The Sage and the Housewife

Shanta Kelker   Introduction · 1 · 2 · 3 · 4 · 5 · 6 · 7 · 8 · Glossary


This book brings a whiff of fresh air in an atmosphere infested with self-proclaimed godmen, gurus and pseudo-religious seekers. If you like to tread a path of adventure, risking your pet beliefs, assumed certainties and habitual hypocrisies, you will love this unique work by a simple and ordinary housewife. Her spontaneous encounters with the enigmatic sage are full of wit and humor. The amusing episodes transport you to newer heights of crystal-clear vision of yourself. U.G.'s straightforward but ego-shattering statements give you no scope to duck out of real life situations, leaving you to face life as it comes.

Within these pages, U.G. Krishnamurti emerges not as a guru or a godman dishing out homilies and commandments but a person in flesh and blood. He is a zen master without a school and at large. But there is something about him which defies description. Nevertheless, the readers cannot fail to notice the freshness and vitality of his words which seem to spring from a source unknown. However, there is no occultification or mystification surrounding U.G. The fragrance of his simplicity and openness is spread throughout the book.

At last, here is a book that is refreshing, radical, unconventional, as it clears a lot of muck spewed forth in the name of God, religion, enlightenment and related matters.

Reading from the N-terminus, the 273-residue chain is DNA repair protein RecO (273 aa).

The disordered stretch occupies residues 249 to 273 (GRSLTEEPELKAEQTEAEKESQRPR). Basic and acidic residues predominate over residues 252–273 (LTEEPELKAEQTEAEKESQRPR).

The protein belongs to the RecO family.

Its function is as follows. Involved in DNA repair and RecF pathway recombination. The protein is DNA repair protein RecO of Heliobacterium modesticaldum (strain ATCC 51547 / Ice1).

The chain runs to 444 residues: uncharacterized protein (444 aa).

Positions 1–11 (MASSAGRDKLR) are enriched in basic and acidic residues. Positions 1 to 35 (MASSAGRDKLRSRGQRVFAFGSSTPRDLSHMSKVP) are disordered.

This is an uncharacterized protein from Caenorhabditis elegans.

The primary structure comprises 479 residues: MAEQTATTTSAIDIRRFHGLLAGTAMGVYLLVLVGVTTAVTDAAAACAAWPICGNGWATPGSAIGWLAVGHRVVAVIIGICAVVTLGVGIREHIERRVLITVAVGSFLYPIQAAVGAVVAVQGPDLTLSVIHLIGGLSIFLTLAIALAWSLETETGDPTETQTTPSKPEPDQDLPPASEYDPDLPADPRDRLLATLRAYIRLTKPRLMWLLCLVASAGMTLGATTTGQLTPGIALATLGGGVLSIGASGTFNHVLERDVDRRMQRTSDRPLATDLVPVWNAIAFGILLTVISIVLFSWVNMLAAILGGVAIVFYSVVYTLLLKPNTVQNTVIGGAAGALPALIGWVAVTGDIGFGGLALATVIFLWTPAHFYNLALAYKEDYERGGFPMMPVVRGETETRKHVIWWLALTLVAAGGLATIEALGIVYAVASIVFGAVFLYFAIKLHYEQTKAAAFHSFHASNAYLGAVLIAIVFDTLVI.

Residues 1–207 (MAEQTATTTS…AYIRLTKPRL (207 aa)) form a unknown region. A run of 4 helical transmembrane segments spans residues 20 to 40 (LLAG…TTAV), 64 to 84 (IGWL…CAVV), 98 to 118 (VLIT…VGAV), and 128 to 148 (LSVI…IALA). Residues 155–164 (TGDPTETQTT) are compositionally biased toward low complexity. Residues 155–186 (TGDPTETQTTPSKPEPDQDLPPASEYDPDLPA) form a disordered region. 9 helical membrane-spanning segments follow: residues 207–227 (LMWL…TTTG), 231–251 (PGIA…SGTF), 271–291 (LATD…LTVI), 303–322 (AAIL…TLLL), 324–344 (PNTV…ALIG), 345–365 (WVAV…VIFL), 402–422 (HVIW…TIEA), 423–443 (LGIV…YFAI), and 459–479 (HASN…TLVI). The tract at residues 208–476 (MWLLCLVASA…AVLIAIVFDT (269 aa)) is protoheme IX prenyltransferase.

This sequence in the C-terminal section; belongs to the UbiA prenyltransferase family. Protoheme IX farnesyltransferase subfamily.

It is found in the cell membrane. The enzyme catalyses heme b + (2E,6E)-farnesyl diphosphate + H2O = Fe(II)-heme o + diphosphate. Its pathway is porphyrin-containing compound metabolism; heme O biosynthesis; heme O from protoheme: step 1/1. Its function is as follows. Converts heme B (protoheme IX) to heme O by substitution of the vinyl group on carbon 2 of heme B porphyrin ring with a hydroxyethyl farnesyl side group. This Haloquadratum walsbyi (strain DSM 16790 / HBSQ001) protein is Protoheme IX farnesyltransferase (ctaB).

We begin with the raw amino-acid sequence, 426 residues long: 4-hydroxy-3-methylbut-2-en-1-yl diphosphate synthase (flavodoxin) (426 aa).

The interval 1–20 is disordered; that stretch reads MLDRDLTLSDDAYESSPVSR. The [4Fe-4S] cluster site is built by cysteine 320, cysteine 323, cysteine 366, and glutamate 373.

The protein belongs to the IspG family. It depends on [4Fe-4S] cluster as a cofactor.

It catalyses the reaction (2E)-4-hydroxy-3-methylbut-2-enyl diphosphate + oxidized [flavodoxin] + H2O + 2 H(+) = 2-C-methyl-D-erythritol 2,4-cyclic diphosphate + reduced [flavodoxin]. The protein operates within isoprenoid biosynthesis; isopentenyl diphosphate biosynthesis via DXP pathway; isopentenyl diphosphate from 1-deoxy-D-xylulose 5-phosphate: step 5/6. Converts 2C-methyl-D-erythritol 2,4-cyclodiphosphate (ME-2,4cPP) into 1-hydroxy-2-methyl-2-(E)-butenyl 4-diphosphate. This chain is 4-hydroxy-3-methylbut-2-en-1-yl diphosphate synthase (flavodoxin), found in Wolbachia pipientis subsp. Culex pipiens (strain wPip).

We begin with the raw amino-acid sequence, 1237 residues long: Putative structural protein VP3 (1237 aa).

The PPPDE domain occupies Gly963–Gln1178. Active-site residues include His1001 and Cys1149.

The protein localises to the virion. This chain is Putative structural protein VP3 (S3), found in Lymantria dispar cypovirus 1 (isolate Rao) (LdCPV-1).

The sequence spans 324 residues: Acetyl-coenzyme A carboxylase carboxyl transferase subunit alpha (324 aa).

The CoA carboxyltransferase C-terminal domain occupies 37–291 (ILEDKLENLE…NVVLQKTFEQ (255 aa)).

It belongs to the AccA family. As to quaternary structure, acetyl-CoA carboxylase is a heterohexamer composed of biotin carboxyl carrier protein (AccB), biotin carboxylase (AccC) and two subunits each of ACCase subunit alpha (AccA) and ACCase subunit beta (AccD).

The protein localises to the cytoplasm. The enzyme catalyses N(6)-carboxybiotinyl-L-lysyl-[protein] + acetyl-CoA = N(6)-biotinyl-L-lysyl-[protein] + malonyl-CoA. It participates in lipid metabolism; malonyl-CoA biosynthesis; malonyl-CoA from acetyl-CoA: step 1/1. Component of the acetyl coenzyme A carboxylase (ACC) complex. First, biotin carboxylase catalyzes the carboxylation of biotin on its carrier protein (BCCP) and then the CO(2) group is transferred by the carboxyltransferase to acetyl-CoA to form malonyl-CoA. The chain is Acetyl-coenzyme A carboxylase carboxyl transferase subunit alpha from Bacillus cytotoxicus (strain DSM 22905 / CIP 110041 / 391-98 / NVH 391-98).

A Brief Sketch of the Author

Shanta Kelker was born in 1948 in Bombay. Her devout parents and her brahmanical background were to a great extent responsible for her very early spiritual quest.

Convent educated and a graduate in home science, she had to leave her hometown, Bombay, after her marriage and settle in Bangalore where she currently lives with her two children. As a housewife, she spent most of her leisure in reading philosophy. It was in Bangalore that she chanced to meet many saints and philosophers. Her mind continued to be intrigued with the mysteries of life till she met U.G. in the year 1980.

U.G. seemed to be an answer to most of her questions, and after every visit to him, she noted down her conversations with him in a diary. The book is a collection of some of the amusing incidents from her diary pages.

Publisher's Note

The overwhelming response from the readers to the first title, Thought Is Your Enemy (Mind-shattering conversations with the man called U.G.) and the encouragement and goodwill from my friends and well-wishers could not hold me back from going in for a second one on U.G. Krishnamurti, The Sage and the Housewife by Shanta Kelker. In fact, the second title should have been the first in coming. But it does not always happen the way you want it.